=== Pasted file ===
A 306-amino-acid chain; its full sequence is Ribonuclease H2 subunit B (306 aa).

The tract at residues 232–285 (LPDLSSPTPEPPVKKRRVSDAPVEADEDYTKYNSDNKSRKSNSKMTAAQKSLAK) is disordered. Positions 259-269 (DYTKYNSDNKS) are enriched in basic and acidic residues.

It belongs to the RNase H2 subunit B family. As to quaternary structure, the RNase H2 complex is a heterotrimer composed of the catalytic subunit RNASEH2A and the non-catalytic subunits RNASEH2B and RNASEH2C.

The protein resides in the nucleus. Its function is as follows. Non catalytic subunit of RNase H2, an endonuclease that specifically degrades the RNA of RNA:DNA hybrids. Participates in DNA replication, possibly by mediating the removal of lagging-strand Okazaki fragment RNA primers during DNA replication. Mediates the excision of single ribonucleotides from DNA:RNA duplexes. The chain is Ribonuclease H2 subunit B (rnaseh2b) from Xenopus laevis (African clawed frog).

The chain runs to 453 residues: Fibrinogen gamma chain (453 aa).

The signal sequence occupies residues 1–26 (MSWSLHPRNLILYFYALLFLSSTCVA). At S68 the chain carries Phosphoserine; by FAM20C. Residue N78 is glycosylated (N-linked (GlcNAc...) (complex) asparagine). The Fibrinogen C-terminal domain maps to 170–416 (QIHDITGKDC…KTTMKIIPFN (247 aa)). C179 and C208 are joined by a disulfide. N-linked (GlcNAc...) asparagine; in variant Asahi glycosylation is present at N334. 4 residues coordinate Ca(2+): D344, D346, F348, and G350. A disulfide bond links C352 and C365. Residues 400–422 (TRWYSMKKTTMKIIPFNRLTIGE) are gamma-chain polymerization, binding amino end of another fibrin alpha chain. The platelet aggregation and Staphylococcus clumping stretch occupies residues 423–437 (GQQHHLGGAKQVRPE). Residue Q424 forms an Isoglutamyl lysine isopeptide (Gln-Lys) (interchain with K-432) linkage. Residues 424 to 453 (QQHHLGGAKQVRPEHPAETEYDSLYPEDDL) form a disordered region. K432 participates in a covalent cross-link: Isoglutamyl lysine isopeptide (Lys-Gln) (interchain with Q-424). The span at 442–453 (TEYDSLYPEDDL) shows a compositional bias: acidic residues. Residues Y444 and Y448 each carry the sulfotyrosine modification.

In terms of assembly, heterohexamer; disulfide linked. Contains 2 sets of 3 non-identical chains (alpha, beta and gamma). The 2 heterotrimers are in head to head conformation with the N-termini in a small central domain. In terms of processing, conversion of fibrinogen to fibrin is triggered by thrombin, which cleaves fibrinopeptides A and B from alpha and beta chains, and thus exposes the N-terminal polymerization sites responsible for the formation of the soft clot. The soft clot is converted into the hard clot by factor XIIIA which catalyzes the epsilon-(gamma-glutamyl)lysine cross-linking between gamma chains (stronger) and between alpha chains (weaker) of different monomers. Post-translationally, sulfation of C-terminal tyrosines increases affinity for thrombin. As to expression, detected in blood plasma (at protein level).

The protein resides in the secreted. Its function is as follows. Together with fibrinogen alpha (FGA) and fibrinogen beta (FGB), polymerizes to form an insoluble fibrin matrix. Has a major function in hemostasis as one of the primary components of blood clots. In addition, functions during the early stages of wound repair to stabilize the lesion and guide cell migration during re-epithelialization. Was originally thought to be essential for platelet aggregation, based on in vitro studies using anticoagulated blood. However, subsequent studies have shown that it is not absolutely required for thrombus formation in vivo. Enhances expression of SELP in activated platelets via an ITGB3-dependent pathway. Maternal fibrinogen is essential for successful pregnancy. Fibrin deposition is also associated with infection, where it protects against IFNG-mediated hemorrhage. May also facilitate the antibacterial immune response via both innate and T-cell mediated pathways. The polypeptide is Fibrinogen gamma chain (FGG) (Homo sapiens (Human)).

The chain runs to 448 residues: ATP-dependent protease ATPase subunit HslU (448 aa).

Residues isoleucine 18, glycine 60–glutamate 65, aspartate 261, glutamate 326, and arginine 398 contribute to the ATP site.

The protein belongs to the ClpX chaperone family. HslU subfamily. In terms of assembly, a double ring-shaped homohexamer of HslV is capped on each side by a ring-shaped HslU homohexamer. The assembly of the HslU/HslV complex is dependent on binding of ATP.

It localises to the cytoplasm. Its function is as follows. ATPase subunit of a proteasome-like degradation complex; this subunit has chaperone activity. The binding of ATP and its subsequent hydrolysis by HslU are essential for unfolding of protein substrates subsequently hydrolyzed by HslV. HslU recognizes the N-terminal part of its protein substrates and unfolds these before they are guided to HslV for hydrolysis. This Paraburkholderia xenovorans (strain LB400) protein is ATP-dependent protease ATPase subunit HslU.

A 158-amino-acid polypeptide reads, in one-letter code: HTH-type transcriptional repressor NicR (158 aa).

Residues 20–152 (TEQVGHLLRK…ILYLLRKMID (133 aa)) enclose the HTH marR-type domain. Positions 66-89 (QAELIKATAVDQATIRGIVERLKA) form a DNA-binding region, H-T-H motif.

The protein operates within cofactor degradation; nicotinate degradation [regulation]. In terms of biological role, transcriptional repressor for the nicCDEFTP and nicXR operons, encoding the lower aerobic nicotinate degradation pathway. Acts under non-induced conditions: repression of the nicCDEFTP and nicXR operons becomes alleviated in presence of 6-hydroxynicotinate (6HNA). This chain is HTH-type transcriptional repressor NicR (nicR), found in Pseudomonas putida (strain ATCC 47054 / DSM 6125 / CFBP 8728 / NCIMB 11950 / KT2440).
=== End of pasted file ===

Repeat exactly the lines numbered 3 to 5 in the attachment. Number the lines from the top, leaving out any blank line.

It belongs to the RNase H2 subunit B family. As to quaternary structure, the RNase H2 complex is a heterotrimer composed of the catalytic subunit RNASEH2A and the non-catalytic subunits RNASEH2B and RNASEH2C.

The protein resides in the nucleus. Its function is as follows. Non catalytic subunit of RNase H2, an endonuclease that specifically degrades the RNA of RNA:DNA hybrids. Participates in DNA replication, possibly by mediating the removal of lagging-strand Okazaki fragment RNA primers during DNA replication. Mediates the excision of single ribonucleotides from DNA:RNA duplexes. The chain is Ribonuclease H2 subunit B (rnaseh2b) from Xenopus laevis (African clawed frog).

The chain runs to 453 residues: Fibrinogen gamma chain (453 aa).